tially slower and less effective than its bactericidal action. The killing mechanism is believed to involve attacking many protein sites rather than one critical site of the virus. The chlorine treatment, designed to kill bacteria, does not necessarily kill viruses. Chlorine is not effective in normal concentrations to kill the cyst Endamoeba histolytica, the cause of amoebic dysentery, a protozoan disease that invades the body by a parasitic organism through the intestinal tract. Fortunately, it is a relatively rare disease.
Chlorine is also ineffective against nematodes, a free-living microorganism present in surface water supplies. Nematodes, although nonpathogenic, are capable of ingesting and harboring potentially dangerous organisms.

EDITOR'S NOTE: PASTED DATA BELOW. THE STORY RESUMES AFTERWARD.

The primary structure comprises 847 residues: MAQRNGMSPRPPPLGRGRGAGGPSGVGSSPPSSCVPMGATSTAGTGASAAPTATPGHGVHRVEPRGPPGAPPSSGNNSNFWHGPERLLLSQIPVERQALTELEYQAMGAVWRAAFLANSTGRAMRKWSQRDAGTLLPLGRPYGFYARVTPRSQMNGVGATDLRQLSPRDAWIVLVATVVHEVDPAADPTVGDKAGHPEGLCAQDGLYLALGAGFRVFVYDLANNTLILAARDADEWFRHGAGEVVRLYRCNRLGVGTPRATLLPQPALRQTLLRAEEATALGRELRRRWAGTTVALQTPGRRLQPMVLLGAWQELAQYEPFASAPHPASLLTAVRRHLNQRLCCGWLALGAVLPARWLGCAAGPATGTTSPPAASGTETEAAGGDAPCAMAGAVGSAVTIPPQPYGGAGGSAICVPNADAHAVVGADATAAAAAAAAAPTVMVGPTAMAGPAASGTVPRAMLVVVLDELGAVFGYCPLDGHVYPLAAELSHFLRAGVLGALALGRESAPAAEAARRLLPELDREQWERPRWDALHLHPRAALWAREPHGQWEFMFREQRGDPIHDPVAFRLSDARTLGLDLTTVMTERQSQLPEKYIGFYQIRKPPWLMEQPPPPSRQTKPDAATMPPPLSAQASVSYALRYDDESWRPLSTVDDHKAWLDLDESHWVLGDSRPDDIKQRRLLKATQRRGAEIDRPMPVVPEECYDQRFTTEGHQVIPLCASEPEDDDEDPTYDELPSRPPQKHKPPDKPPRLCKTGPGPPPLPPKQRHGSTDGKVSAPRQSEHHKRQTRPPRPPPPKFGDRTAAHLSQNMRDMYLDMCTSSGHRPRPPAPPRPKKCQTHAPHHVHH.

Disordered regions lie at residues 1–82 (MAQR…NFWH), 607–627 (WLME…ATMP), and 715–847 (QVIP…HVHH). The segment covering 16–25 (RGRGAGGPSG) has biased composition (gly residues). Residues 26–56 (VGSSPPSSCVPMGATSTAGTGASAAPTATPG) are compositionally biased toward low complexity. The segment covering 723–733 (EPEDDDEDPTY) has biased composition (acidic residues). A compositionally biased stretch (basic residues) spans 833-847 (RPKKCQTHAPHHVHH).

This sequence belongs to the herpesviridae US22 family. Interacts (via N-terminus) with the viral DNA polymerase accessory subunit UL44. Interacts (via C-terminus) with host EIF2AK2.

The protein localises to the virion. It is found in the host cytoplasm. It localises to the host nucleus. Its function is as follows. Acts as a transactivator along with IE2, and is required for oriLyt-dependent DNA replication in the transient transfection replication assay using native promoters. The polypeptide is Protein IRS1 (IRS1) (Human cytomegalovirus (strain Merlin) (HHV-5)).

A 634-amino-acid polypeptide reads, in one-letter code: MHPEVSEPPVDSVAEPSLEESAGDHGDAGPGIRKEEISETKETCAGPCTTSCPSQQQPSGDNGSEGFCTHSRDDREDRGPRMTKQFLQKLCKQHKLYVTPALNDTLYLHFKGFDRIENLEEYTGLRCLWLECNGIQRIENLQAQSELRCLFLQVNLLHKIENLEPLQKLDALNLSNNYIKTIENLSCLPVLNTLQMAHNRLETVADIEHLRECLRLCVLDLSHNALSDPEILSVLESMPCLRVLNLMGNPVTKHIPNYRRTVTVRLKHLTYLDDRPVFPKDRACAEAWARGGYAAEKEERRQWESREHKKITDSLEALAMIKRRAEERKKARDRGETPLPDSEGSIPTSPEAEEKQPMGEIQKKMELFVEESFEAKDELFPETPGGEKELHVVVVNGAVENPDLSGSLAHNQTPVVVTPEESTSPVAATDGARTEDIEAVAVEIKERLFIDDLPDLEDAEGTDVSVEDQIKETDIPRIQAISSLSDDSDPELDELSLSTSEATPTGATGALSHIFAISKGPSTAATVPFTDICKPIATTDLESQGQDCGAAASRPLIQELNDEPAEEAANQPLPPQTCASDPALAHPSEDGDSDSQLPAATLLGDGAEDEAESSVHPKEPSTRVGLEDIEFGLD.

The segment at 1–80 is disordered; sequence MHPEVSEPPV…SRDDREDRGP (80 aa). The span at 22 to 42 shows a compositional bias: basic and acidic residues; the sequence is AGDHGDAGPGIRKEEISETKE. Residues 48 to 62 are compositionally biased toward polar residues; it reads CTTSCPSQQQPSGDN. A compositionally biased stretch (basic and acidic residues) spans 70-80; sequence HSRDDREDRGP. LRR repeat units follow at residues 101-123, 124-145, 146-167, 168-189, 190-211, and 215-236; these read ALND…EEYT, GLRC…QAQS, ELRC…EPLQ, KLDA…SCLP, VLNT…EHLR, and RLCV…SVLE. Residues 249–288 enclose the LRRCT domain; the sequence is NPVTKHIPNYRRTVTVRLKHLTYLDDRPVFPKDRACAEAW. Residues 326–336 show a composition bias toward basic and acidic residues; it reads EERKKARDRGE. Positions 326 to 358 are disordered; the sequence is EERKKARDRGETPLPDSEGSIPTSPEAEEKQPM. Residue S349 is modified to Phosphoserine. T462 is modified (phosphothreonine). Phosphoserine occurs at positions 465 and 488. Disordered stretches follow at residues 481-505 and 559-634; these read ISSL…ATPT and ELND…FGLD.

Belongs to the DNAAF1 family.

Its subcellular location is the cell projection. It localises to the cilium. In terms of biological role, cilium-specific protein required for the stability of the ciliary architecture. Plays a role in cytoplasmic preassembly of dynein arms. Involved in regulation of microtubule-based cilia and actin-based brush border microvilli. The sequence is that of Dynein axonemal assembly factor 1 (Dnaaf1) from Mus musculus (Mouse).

Minimum bactericidal chlorine residual was determined by the Public Health Service in terms of free available chlorine, using a 10-min contact time, and in terms of combined available chlorine (free chlorine and chloramines), using a 60-min contact time. The free available chlorine necessary for disinfection is 0.2 ppm at pH 6-8 and 0.4 ppm at pH 8-9. The corresponding concentrations with combined available chlorine are 1.5 and 1.8 ppm.
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